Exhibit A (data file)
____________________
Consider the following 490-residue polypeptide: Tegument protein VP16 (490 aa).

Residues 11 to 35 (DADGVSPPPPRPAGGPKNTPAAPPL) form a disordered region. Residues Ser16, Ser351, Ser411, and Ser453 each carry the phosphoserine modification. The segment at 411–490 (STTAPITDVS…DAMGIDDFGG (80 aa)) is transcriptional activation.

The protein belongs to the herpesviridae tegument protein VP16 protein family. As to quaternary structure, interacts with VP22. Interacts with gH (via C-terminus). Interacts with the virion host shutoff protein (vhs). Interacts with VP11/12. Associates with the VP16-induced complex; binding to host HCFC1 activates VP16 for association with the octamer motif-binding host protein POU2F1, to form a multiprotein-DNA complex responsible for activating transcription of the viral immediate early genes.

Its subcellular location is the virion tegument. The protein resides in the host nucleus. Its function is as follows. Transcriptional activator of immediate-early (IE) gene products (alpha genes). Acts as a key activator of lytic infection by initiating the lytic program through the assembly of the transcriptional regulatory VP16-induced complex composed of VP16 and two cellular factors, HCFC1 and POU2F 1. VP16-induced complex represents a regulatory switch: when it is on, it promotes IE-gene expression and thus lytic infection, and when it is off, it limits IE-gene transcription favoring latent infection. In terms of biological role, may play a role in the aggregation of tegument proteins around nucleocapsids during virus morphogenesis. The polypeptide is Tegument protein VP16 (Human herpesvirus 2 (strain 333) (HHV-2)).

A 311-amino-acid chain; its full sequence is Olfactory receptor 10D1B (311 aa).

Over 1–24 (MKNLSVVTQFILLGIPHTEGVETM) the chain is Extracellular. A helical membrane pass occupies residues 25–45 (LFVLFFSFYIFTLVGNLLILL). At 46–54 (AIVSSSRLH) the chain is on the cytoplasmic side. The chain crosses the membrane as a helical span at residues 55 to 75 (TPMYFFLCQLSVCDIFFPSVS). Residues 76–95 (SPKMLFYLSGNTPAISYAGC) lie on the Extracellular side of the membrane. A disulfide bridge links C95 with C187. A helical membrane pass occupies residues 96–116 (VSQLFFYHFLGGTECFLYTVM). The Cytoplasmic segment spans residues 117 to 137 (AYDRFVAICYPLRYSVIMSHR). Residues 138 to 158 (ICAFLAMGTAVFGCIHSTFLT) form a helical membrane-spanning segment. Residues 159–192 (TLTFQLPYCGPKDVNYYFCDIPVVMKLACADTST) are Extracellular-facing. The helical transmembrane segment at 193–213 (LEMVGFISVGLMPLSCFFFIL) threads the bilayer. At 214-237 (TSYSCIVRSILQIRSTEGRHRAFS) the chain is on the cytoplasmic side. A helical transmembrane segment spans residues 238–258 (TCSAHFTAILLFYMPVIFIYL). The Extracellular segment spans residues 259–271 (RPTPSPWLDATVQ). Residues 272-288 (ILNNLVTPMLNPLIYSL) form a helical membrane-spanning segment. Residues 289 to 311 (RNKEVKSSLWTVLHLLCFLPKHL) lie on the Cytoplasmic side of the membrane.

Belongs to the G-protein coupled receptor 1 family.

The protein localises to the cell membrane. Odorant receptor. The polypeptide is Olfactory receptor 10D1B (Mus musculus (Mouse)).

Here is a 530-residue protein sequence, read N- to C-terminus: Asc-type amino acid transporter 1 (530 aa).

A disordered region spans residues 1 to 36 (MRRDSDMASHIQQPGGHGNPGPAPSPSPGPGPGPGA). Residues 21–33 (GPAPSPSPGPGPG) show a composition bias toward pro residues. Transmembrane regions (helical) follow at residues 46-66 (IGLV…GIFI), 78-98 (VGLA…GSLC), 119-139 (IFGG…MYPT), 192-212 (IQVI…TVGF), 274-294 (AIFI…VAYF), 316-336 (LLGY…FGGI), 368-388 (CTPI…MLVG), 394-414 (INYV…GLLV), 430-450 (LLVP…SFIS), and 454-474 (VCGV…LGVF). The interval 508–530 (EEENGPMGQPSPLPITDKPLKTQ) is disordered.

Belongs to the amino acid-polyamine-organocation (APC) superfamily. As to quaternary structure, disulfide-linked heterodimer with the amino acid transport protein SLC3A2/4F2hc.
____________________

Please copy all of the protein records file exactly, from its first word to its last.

Consider the following 490-residue polypeptide: Tegument protein VP16 (490 aa).

Residues 11 to 35 (DADGVSPPPPRPAGGPKNTPAAPPL) form a disordered region. Residues Ser16, Ser351, Ser411, and Ser453 each carry the phosphoserine modification. The segment at 411–490 (STTAPITDVS…DAMGIDDFGG (80 aa)) is transcriptional activation.

The protein belongs to the herpesviridae tegument protein VP16 protein family. As to quaternary structure, interacts with VP22. Interacts with gH (via C-terminus). Interacts with the virion host shutoff protein (vhs). Interacts with VP11/12. Associates with the VP16-induced complex; binding to host HCFC1 activates VP16 for association with the octamer motif-binding host protein POU2F1, to form a multiprotein-DNA complex responsible for activating transcription of the viral immediate early genes.

Its subcellular location is the virion tegument. The protein resides in the host nucleus. Its function is as follows. Transcriptional activator of immediate-early (IE) gene products (alpha genes). Acts as a key activator of lytic infection by initiating the lytic program through the assembly of the transcriptional regulatory VP16-induced complex composed of VP16 and two cellular factors, HCFC1 and POU2F 1. VP16-induced complex represents a regulatory switch: when it is on, it promotes IE-gene expression and thus lytic infection, and when it is off, it limits IE-gene transcription favoring latent infection. In terms of biological role, may play a role in the aggregation of tegument proteins around nucleocapsids during virus morphogenesis. The polypeptide is Tegument protein VP16 (Human herpesvirus 2 (strain 333) (HHV-2)).

A 311-amino-acid chain; its full sequence is Olfactory receptor 10D1B (311 aa).

Over 1–24 (MKNLSVVTQFILLGIPHTEGVETM) the chain is Extracellular. A helical membrane pass occupies residues 25–45 (LFVLFFSFYIFTLVGNLLILL). At 46–54 (AIVSSSRLH) the chain is on the cytoplasmic side. The chain crosses the membrane as a helical span at residues 55 to 75 (TPMYFFLCQLSVCDIFFPSVS). Residues 76–95 (SPKMLFYLSGNTPAISYAGC) lie on the Extracellular side of the membrane. A disulfide bridge links C95 with C187. A helical membrane pass occupies residues 96–116 (VSQLFFYHFLGGTECFLYTVM). The Cytoplasmic segment spans residues 117 to 137 (AYDRFVAICYPLRYSVIMSHR). Residues 138 to 158 (ICAFLAMGTAVFGCIHSTFLT) form a helical membrane-spanning segment. Residues 159–192 (TLTFQLPYCGPKDVNYYFCDIPVVMKLACADTST) are Extracellular-facing. The helical transmembrane segment at 193–213 (LEMVGFISVGLMPLSCFFFIL) threads the bilayer. At 214-237 (TSYSCIVRSILQIRSTEGRHRAFS) the chain is on the cytoplasmic side. A helical transmembrane segment spans residues 238–258 (TCSAHFTAILLFYMPVIFIYL). The Extracellular segment spans residues 259–271 (RPTPSPWLDATVQ). Residues 272-288 (ILNNLVTPMLNPLIYSL) form a helical membrane-spanning segment. Residues 289 to 311 (RNKEVKSSLWTVLHLLCFLPKHL) lie on the Cytoplasmic side of the membrane.

Belongs to the G-protein coupled receptor 1 family.

The protein localises to the cell membrane. Odorant receptor. The polypeptide is Olfactory receptor 10D1B (Mus musculus (Mouse)).

Here is a 530-residue protein sequence, read N- to C-terminus: Asc-type amino acid transporter 1 (530 aa).

A disordered region spans residues 1 to 36 (MRRDSDMASHIQQPGGHGNPGPAPSPSPGPGPGPGA). Residues 21–33 (GPAPSPSPGPGPG) show a composition bias toward pro residues. Transmembrane regions (helical) follow at residues 46-66 (IGLV…GIFI), 78-98 (VGLA…GSLC), 119-139 (IFGG…MYPT), 192-212 (IQVI…TVGF), 274-294 (AIFI…VAYF), 316-336 (LLGY…FGGI), 368-388 (CTPI…MLVG), 394-414 (INYV…GLLV), 430-450 (LLVP…SFIS), and 454-474 (VCGV…LGVF). The interval 508–530 (EEENGPMGQPSPLPITDKPLKTQ) is disordered.

Belongs to the amino acid-polyamine-organocation (APC) superfamily. As to quaternary structure, disulfide-linked heterodimer with the amino acid transport protein SLC3A2/4F2hc.